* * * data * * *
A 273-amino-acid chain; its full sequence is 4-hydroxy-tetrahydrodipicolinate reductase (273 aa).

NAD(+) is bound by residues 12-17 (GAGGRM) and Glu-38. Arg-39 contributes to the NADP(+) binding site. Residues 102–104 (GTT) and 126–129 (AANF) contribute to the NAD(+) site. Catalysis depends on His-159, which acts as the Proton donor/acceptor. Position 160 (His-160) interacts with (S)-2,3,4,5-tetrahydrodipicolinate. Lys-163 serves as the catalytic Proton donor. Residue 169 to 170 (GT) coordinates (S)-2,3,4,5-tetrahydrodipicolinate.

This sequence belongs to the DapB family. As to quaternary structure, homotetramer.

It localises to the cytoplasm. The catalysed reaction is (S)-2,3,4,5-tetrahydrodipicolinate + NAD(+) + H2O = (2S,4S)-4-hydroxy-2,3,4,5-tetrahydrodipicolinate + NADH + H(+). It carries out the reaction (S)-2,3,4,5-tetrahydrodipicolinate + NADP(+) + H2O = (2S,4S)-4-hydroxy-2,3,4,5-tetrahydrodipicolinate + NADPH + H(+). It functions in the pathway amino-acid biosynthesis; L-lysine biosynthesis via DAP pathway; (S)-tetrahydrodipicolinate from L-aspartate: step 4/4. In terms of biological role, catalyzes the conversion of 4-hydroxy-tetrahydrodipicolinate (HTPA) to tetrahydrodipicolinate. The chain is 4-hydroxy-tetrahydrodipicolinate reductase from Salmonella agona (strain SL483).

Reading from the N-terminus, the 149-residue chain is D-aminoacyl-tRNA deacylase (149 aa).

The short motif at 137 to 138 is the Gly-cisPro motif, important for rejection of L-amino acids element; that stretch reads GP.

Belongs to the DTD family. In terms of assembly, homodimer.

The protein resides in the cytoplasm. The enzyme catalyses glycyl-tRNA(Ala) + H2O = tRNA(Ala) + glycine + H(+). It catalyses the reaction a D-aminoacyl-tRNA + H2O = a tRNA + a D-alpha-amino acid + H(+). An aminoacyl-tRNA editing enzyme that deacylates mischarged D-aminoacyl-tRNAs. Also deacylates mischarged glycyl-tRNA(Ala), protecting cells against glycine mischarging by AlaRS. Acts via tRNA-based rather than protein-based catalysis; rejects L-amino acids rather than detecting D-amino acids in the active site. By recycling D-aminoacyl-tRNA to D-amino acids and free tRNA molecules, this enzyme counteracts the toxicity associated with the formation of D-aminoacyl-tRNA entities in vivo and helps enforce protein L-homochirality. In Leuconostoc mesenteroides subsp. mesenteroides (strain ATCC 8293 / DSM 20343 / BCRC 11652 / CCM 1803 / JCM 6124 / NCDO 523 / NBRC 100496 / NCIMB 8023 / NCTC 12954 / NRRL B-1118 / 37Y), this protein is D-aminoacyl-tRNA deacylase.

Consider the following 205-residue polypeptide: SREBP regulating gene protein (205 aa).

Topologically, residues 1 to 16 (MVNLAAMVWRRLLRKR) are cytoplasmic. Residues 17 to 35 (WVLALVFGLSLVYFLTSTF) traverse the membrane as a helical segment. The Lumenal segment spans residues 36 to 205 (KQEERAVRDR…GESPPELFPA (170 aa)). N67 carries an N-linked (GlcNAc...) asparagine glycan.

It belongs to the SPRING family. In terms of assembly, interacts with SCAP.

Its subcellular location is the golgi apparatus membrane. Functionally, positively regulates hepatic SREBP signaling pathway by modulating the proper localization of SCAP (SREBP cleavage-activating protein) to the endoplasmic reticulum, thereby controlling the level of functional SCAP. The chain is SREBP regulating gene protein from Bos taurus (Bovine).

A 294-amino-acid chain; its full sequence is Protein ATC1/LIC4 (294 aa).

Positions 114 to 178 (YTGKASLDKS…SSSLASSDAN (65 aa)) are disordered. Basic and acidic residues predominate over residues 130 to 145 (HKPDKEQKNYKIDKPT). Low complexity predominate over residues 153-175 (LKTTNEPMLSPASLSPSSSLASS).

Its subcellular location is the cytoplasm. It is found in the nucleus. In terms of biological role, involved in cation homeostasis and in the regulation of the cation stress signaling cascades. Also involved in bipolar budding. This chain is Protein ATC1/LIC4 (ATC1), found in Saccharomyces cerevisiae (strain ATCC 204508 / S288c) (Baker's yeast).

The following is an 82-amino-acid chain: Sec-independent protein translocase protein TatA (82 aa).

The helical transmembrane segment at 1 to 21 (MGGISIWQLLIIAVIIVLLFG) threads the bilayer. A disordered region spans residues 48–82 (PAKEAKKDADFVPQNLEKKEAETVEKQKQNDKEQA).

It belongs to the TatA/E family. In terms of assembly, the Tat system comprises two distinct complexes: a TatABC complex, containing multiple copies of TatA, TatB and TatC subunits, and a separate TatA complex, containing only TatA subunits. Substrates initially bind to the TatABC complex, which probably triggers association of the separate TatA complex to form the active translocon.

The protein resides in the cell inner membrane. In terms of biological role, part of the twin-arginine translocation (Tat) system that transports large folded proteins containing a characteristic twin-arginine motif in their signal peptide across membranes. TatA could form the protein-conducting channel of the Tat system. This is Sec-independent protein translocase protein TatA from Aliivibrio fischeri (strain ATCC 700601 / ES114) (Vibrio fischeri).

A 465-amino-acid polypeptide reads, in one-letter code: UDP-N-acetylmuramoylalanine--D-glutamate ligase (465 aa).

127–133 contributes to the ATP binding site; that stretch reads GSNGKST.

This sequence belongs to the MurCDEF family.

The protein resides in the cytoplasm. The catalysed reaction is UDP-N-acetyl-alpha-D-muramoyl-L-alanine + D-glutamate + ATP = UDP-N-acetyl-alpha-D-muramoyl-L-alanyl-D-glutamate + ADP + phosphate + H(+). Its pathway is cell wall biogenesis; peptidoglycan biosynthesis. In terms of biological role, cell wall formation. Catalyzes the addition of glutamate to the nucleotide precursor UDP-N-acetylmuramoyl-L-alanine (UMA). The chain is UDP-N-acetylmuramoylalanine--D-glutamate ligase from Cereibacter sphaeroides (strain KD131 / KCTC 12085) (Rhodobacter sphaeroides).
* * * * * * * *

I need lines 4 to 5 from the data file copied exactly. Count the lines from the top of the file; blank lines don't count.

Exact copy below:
It localises to the cytoplasm. The catalysed reaction is (S)-2,3,4,5-tetrahydrodipicolinate + NAD(+) + H2O = (2S,4S)-4-hydroxy-2,3,4,5-tetrahydrodipicolinate + NADH + H(+). It carries out the reaction (S)-2,3,4,5-tetrahydrodipicolinate + NADP(+) + H2O = (2S,4S)-4-hydroxy-2,3,4,5-tetrahydrodipicolinate + NADPH + H(+). It functions in the pathway amino-acid biosynthesis; L-lysine biosynthesis via DAP pathway; (S)-tetrahydrodipicolinate from L-aspartate: step 4/4. In terms of biological role, catalyzes the conversion of 4-hydroxy-tetrahydrodipicolinate (HTPA) to tetrahydrodipicolinate. The chain is 4-hydroxy-tetrahydrodipicolinate reductase from Salmonella agona (strain SL483).

Reading from the N-terminus, the 149-residue chain is D-aminoacyl-tRNA deacylase (149 aa).